Hope: One of the fallouts from the pandemic is the development of virtual aspects of learning and meeting with others. As a result, STLE had to pivot its certification model to develop a new way to take the CLS test virtually. Today this new test format, along with STLE’s other virtual course offerings, is giving members greater access to developing the knowledge and skillsets needed for their jobs. This virtual transition also touches on another aspect that many are concerned with… knowledge sharing. This is especially needed as many companies continue to see a binomial distribution of employees. We want to ensure that near retirement age employees are passing on their know-how to others so that knowledge is not lost. This is very much the case in lubrication since many aspects are obtained by practical, hands-on experience.

Much of Lubes’n’Greases‘ news coverage over the last year or so has been about the far-ranging impacts of the pandemic on many aspects of the lubricants industry. Has STLE heard from industry members perhaps on what types of education and guidance from STLE could be helpful to them in weathering the pandemic’s impacts on industry and business, as well as in the recovery process? 

Hope: A critical aspect of recovery is speed. Perhaps it is easier to turn things off and not so easy to reinitiate and turn things back on. There are many stepwise systems that are dependent upon reliable supplies of goods and services and not everything can be simply turned on as easily. This again is an area where STLE can help by re-engaging members with conferences, virtual learning opportunities and an upcoming electric vehicle (EV) symposium — Tribology and Lubrication for E-Mobility, to be held Nov. 3-5, 2021, at the Southwest Research Institute (SwRI) in San Antonio.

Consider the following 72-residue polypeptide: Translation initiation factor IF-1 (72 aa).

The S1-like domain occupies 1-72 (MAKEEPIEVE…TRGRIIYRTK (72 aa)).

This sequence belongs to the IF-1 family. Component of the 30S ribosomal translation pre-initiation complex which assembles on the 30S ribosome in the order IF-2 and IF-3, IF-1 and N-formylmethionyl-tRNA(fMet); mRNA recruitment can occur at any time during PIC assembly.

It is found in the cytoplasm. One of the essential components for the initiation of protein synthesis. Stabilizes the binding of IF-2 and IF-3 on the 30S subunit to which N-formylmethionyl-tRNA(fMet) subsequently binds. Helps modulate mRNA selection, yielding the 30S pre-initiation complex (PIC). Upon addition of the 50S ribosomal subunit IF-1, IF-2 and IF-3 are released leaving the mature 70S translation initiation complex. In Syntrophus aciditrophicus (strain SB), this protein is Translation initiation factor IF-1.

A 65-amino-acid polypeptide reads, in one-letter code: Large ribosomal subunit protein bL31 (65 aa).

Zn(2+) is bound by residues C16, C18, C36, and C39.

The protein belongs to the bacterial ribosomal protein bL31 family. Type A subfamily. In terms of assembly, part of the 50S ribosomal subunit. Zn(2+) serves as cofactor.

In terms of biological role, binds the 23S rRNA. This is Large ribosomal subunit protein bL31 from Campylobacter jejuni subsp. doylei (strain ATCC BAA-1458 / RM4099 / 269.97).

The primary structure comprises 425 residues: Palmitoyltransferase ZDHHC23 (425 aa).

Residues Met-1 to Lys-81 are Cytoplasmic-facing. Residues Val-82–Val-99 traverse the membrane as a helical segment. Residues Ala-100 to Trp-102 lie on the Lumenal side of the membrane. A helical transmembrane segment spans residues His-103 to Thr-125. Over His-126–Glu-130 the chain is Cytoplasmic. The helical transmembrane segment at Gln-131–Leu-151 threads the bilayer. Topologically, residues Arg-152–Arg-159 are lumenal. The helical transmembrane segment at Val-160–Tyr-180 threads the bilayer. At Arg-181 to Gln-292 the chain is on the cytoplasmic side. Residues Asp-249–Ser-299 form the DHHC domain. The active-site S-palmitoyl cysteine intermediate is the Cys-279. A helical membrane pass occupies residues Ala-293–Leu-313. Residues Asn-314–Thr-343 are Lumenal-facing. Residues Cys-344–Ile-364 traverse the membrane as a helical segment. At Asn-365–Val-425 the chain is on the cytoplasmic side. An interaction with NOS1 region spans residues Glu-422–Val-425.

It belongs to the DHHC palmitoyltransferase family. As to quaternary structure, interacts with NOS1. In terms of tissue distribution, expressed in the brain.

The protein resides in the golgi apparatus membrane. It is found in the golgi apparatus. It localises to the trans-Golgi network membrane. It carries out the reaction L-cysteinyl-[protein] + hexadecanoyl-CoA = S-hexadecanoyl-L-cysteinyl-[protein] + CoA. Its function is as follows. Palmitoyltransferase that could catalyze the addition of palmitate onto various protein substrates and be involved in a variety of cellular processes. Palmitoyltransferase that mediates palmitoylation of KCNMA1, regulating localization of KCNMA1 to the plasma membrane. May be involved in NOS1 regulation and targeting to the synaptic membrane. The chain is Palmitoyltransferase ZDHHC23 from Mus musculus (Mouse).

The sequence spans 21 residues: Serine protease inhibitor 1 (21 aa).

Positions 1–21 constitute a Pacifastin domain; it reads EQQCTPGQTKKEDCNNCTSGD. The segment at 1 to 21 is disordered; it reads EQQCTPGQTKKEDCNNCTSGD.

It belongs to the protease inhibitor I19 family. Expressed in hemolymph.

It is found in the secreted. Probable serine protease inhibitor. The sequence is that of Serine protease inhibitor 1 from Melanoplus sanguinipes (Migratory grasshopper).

Many aspects of our industry have hit a pause with the pandemic. But some have never stopped and that seems to be the case with electric vehicle developments, which is why STLE is offering this symposium. Rapidly changing electric vehicle (EV) technologies bring new opportunities for the tribology and lubrication community. Familiar challenges of transmission, gear and bearing lubrication are coupled with new requirements, such as for lubricant thermal and electrical properties, new operating conditions and changes in parts manufacture. During the event, expert speakers will discuss the state-of-the-art developments in EV technology and lubrication, covering different EV platforms, such as battery-electric vehicle (BEV) and hybrid technologies. The event will also include an optional one-day training course introducing electric vehicle technology, presentations and panel discussions from technical experts, and networking opportunities. An optional tour of the SwRI facility will be offered once the conference concludes.